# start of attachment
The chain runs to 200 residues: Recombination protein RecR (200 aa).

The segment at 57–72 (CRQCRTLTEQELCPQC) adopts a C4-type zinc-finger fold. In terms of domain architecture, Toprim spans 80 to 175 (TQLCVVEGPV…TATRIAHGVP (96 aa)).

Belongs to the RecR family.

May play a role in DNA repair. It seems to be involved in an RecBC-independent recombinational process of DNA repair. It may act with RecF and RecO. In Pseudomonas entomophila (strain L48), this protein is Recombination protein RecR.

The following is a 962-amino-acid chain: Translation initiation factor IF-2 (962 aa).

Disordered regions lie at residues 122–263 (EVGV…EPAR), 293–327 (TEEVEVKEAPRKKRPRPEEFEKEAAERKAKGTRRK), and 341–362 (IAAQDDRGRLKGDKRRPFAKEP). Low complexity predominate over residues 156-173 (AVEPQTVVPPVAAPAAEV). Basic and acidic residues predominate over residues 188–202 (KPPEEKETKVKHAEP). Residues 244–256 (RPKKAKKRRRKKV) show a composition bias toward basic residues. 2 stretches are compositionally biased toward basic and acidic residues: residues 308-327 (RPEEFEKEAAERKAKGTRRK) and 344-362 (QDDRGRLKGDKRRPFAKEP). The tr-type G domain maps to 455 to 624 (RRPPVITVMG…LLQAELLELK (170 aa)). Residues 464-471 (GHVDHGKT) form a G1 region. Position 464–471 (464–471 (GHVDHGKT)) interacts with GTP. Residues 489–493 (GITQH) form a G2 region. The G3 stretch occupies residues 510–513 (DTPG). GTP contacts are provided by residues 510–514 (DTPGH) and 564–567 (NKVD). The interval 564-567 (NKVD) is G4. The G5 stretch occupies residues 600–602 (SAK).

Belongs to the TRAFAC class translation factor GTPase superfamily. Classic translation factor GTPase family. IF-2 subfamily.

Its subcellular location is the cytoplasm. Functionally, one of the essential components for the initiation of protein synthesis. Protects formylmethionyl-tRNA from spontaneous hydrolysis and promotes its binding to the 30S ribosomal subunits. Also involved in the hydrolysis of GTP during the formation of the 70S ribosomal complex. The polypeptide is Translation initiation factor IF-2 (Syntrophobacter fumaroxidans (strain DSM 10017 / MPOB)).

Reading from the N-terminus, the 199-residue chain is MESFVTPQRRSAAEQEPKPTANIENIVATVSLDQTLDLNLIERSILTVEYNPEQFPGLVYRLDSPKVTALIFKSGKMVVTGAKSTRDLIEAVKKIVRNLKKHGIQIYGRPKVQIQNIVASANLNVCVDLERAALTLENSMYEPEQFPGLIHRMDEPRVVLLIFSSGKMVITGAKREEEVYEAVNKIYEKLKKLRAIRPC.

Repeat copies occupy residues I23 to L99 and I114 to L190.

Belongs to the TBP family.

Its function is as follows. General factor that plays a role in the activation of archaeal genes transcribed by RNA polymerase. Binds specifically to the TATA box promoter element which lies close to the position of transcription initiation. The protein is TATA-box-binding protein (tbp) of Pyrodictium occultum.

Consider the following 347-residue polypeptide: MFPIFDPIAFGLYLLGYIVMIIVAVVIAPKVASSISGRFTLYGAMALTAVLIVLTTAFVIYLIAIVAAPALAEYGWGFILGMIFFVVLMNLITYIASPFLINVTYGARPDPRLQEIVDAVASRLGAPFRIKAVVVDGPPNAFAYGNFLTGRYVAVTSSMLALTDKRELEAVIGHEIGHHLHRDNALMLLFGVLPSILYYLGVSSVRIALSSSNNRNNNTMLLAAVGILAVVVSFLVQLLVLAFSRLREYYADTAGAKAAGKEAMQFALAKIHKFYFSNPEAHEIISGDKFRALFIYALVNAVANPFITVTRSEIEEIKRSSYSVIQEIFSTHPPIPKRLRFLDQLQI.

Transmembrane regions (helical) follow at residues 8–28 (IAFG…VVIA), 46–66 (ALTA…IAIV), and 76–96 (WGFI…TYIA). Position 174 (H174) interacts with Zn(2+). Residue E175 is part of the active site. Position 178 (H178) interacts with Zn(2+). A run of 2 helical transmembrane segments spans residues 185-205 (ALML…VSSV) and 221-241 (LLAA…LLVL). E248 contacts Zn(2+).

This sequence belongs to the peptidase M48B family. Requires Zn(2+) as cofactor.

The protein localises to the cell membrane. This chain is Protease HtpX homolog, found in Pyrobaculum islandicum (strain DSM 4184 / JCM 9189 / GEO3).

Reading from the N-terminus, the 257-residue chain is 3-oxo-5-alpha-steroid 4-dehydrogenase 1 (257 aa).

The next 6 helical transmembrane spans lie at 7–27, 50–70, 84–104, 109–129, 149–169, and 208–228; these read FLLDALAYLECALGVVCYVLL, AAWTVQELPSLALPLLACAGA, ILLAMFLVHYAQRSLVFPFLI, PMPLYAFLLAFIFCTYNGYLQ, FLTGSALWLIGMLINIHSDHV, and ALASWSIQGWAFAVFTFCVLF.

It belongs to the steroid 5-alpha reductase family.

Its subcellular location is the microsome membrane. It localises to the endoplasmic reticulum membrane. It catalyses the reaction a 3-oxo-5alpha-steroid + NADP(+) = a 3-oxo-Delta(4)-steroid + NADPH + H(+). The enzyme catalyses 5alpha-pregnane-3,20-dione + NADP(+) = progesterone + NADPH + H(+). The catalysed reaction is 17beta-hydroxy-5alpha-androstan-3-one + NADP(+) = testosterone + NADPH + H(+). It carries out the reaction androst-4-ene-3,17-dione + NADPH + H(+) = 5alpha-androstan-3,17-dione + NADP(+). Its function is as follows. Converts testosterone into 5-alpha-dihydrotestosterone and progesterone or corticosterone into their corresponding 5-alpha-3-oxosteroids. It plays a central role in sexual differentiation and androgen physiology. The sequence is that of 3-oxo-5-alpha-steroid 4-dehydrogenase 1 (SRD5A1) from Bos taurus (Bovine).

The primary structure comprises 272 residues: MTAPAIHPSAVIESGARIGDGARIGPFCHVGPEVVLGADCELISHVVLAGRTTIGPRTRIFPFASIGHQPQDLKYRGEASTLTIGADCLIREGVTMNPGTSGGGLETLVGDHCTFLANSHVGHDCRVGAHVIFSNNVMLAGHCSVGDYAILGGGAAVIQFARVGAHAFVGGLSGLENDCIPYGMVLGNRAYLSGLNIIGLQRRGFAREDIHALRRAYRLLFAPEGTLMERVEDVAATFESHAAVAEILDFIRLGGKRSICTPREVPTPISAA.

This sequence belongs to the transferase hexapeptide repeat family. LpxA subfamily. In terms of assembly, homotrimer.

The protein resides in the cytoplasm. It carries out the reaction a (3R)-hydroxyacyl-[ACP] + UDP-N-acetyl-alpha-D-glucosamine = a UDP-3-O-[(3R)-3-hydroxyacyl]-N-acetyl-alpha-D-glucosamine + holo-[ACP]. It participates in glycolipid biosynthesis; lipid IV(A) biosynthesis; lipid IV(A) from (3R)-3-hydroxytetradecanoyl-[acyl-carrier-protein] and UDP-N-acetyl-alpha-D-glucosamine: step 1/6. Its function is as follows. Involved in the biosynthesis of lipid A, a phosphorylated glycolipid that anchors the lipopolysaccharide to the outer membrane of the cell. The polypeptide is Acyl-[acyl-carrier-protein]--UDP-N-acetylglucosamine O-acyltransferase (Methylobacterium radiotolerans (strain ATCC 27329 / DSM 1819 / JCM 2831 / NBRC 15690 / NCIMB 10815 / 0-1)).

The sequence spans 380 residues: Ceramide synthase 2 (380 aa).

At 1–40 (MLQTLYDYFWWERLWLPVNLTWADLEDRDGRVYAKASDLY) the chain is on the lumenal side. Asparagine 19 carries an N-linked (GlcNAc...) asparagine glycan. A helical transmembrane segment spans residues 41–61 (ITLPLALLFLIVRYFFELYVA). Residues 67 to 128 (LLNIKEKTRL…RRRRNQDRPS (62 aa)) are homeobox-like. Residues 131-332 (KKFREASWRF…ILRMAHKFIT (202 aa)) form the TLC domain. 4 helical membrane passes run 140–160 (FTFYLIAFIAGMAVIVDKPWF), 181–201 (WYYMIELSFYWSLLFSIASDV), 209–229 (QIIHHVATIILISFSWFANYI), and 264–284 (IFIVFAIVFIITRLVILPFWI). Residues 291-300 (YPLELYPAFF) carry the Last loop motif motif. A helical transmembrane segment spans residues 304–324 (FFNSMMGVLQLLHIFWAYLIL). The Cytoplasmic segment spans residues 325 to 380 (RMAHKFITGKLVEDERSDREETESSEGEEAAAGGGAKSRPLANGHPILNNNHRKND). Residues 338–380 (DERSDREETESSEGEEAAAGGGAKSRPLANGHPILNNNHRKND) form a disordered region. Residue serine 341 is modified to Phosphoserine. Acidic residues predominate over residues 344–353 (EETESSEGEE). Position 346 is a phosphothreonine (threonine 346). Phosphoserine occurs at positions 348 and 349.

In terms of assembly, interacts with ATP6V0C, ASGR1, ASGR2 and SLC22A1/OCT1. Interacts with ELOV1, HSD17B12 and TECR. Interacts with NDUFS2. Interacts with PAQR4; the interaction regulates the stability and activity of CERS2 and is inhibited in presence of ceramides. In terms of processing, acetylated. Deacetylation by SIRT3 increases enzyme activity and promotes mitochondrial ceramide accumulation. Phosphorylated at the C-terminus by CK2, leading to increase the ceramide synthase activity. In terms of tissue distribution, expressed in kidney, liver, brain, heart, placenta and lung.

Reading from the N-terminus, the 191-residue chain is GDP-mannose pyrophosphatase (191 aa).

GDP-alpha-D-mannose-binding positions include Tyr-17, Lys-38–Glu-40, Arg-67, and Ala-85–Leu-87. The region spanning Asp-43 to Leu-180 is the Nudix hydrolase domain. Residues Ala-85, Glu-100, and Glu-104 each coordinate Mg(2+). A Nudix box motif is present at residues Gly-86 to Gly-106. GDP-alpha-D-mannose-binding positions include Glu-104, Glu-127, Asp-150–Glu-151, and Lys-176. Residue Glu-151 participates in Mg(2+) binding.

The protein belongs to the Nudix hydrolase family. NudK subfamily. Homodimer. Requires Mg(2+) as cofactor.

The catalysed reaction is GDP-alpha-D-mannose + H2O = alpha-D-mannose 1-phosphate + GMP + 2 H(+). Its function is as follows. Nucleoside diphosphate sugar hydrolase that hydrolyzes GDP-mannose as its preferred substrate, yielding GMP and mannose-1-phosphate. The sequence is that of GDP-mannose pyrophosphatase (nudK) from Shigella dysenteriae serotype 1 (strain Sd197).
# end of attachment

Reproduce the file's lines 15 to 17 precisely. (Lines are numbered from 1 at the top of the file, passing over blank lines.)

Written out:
This sequence belongs to the peptidase M48B family. Requires Zn(2+) as cofactor.

The protein localises to the cell membrane. This chain is Protease HtpX homolog, found in Pyrobaculum islandicum (strain DSM 4184 / JCM 9189 / GEO3).

Reading from the N-terminus, the 257-residue chain is 3-oxo-5-alpha-steroid 4-dehydrogenase 1 (257 aa).